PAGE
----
Severe thunderstorms and rain today hampered efforts of utility companies in the Baltimore-Washington corridor to restore power to more than 40,000 customers, many of whom have not had electricity since last Thursday when an unexpected ice storm blasted the area.
At its peak, the storm left half a million people in the northeastern U.S. in the dark. But getting the lines repaired has proven to be challenging. Officials said it could be Tuesday afternoon before all of the lines are repaired.
Shelters jointly operated by state and county agencies and the American Red Cross remained open last night and are expected to continue operations as long as people remain without power.
Dry ice was distributed Saturday to help residents with perishable items by Potomac Electric Power Company (PEPCO) and Baltimore Gas and Electric (BGE). Meanwhile, shelter operators and local church officials said they are concerned that more vulnerable populations -- particularly those who are elderly, disabled, or ill -- may not be able to travel to shelters.
The storm dumped a foot of snow in areas stretching from northern Ohio to Massachusetts, and troublesome ice accumulated from West Virginia to New Jersey. Half of the people without power were in the Baltimore-Washington, D.C. area, where lines and substations were downed by falling limbs and trees.
People across that region woke up on Friday to the sound of cracking tree limbs and popping live wires. At least eight deaths have been attributed to the storm, the majority due to traffic accidents.
Mass transit was delayed, the federal government closed, and airport delays rampant. A public television station in Washington, WETA-TV, was knocked off the air for 10 hours until a generator could be located.
Governor Parris Glendening declared a state of emergency in six Maryland counties.
"We are housing many families with small children, senior citizens, and those with medical issues," said Mike Fitzgerald, an emergency response specialist with the Montgomery County Health and Human Services. He is helping to oversee shelter operations at the East County Community Center near Rockville, Md.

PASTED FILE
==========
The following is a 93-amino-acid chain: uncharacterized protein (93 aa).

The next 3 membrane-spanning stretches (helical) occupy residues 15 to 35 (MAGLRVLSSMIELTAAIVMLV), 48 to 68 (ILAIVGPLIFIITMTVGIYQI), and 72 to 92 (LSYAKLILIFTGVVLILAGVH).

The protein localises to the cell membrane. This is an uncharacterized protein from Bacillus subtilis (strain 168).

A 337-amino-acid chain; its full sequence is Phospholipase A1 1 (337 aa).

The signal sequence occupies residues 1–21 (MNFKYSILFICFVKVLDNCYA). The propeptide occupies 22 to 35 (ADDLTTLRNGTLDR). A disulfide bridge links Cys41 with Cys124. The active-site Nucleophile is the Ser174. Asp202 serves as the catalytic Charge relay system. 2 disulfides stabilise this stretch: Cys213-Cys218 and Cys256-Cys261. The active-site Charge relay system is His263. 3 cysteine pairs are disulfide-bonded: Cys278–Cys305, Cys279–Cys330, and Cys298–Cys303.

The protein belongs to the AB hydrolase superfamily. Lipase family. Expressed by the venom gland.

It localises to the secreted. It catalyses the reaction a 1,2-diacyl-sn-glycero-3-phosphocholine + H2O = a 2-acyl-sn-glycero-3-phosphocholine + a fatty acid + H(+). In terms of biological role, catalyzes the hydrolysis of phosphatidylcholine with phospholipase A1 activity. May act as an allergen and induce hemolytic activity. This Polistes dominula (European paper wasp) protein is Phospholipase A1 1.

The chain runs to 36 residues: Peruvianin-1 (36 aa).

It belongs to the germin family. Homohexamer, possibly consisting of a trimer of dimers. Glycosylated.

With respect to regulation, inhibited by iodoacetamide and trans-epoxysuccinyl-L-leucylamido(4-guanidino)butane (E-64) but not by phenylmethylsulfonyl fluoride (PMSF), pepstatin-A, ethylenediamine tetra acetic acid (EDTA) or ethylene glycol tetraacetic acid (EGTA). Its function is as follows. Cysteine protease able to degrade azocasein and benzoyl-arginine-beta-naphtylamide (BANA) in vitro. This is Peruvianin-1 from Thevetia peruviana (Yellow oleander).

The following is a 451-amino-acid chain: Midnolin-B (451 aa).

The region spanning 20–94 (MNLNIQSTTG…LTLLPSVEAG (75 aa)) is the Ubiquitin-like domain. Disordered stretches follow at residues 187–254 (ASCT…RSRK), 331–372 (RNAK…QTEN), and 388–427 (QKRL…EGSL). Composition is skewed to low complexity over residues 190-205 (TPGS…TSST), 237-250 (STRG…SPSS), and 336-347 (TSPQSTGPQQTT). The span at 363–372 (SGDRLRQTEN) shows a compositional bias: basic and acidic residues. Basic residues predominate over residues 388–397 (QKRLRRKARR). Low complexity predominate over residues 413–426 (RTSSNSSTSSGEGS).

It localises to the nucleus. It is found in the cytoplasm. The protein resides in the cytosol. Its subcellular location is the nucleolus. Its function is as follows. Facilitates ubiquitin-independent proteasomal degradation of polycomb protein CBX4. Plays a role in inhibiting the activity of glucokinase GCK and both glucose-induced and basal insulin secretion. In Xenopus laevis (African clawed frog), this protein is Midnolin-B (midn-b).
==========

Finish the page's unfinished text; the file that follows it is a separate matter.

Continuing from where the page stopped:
"We provide meals, cots, and basic medical screenings, and we offer to help people call family members, their doctor, and others. Luckily, we also have a game room for the kids -- you don't really think about it but sheer boredom becomes a big problem for families in a quiet, darkened house. Once people get here, their spirits rise. People have been very patient here."
The Radio Amateur Communications Emergency System donated communication services to that shelter, and Starbucks contributed coffee.
The storm caused more power outages than the blizzard of 1996, and knocked out 11 PEPCO substations -- the most in the company's 102-year history. BGE sais it was the first time in nearly 20 years that it had requested help from neighboring utility companies.
Crews from several nearby states have traveled to the Baltimore-Washington area to help speed repairs. Ice layers of more than half an inch were reported in many places.
Volunteers working hotlines across the area report they have received the most calls from bedridden people who can't get to shelters and have no family in the area. Shelters also are challenged trying to accommodate people confined to hospital beds.
Those that make it to shelters are getting immediate needs met, said American Red Cross volunteer Kenneth Eldridge. "People seem to be fine. Once they get here, they're enjoying the warmth. They appreciate a hot meal and a blanket," he said. Eldridge helped oversee operations at the government center in Bethesda, Md., which is still serving as a shelter.
Many area hotels and motels are full to capacity, and home supply stores are sold out of kerosene heaters, generators, candles, and firewood.
Local churches have joined in the response by checking on elderly or disabled members. "We've been calling around to make sure parishioners are okay, especially those who are elderly," said the Rev. Mary B. Zurell, pastor at New Hope Lutheran Church in Columbia. "You end up hearing about a lot of vulnerable people through word-of-mouth."
The Lakeland Presbyterian Church, also in Baltimore, has set up a calling network in which church Elders call members of the congregation. "We have a large percentage of elderly people among our membership. We have called to check on each of them to see if we can bring them anything," said Church Secretary Dolores Miller.
Pastors and emergency management officials alike report that, while thousands of people still remain without power, most are staying with family and friends rather than in shelters. "People from the church simply took in their fellow members who had no heat," said the Rev. Gerard Knoche, also a pastor at New Hope. "This is a case where those in need could really rely on their church family."
"I think people are more comfortable staying with family," said Barbara Lawson, church secretary for Hope Presbyterian Church in Baltimore. "This is the longest power outage I can recall in this area. And it's no wonder -- the trees were coming down every which way."
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